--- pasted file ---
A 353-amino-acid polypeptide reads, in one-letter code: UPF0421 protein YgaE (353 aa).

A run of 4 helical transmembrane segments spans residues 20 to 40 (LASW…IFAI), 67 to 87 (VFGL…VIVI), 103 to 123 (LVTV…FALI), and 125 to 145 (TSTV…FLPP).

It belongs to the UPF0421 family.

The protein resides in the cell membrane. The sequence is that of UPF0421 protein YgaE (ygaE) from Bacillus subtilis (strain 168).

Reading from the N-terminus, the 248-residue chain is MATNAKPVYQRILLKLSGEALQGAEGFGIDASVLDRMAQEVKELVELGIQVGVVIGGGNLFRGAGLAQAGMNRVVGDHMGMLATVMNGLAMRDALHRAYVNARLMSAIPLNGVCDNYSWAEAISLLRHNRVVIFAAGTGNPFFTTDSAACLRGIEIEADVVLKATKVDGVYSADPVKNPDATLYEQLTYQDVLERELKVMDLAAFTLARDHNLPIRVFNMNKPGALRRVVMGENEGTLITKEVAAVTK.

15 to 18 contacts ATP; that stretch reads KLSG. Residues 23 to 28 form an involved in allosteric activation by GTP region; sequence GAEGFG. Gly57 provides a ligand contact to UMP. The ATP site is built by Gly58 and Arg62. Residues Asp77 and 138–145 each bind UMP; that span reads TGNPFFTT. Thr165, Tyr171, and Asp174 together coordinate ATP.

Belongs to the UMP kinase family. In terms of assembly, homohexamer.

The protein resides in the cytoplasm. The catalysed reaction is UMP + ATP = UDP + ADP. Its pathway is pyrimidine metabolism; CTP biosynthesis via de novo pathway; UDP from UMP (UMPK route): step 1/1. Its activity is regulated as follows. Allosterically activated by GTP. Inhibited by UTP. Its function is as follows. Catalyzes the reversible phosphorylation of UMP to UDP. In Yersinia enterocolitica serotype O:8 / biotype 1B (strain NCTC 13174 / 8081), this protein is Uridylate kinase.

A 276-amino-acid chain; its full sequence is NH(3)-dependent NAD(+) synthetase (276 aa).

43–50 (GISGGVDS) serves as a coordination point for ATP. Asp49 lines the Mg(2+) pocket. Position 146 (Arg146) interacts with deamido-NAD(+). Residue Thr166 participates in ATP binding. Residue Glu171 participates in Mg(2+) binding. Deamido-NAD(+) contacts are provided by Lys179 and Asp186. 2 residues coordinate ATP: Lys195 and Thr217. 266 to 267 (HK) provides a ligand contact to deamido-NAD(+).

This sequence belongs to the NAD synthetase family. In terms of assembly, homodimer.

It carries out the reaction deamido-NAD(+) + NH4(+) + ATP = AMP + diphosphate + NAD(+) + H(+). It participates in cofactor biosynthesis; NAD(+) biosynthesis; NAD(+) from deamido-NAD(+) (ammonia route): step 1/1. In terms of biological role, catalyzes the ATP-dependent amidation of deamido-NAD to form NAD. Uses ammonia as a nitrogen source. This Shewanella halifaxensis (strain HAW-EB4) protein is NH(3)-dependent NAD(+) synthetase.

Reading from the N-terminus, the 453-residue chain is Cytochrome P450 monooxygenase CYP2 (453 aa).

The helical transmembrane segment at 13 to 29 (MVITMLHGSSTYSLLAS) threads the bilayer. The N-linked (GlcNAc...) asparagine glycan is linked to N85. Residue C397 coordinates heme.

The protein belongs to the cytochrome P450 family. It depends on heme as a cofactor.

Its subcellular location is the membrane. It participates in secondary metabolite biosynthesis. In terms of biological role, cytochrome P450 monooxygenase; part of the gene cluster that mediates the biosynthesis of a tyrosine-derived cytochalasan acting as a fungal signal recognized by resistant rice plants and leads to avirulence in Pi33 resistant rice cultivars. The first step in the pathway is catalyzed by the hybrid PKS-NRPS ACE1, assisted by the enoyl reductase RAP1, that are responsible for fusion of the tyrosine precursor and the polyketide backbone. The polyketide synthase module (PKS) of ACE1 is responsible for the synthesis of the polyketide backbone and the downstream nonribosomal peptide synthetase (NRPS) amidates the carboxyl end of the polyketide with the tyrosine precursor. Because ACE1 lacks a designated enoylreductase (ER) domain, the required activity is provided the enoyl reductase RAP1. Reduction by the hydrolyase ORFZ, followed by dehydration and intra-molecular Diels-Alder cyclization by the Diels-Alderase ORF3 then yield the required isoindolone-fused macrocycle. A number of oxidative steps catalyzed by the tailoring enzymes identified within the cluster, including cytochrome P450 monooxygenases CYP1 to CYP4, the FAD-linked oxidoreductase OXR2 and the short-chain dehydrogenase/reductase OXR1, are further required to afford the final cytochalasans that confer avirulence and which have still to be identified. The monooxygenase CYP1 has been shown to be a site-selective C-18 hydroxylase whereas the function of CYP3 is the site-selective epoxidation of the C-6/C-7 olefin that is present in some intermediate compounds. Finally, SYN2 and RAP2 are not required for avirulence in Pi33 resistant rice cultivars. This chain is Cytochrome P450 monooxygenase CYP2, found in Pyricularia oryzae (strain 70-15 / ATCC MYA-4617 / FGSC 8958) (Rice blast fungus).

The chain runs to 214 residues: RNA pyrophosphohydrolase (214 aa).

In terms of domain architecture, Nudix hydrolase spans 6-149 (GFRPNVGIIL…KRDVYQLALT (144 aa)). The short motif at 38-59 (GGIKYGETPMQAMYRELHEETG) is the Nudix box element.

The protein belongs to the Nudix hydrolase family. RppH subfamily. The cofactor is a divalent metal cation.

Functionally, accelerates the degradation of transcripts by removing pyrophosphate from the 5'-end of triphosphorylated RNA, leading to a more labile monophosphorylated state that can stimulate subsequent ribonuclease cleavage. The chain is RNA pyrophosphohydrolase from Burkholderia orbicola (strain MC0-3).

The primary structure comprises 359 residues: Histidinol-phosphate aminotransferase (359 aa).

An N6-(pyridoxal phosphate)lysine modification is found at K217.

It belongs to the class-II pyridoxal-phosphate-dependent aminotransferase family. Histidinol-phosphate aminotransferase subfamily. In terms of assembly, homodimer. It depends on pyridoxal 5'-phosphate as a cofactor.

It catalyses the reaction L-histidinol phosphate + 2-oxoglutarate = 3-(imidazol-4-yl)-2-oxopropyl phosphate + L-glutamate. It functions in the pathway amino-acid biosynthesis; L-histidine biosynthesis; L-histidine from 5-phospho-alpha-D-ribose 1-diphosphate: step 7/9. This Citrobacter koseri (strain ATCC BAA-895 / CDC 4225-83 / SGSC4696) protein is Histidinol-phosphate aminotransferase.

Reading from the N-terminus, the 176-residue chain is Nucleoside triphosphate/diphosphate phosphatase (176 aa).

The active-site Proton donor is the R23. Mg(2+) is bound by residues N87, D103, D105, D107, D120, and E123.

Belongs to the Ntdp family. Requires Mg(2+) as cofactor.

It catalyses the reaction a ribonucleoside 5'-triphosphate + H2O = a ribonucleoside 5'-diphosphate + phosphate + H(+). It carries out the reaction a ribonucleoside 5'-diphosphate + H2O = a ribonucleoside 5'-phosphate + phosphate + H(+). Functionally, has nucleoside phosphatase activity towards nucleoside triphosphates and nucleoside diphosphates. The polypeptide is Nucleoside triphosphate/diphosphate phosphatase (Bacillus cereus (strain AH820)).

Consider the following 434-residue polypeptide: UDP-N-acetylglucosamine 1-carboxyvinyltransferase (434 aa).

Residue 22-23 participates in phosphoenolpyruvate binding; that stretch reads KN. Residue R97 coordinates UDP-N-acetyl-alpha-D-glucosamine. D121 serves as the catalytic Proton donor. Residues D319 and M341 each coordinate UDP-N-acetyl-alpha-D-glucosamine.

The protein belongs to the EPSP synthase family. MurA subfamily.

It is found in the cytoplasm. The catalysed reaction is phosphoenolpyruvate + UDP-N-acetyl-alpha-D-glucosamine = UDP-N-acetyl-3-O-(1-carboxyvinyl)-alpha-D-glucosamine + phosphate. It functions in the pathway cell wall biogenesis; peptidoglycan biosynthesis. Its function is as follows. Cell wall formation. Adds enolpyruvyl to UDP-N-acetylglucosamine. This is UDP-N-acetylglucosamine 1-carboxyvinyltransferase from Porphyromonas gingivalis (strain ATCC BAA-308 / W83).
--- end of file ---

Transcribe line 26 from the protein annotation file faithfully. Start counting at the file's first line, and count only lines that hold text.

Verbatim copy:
The active-site Proton donor is the R23. Mg(2+) is bound by residues N87, D103, D105, D107, D120, and E123.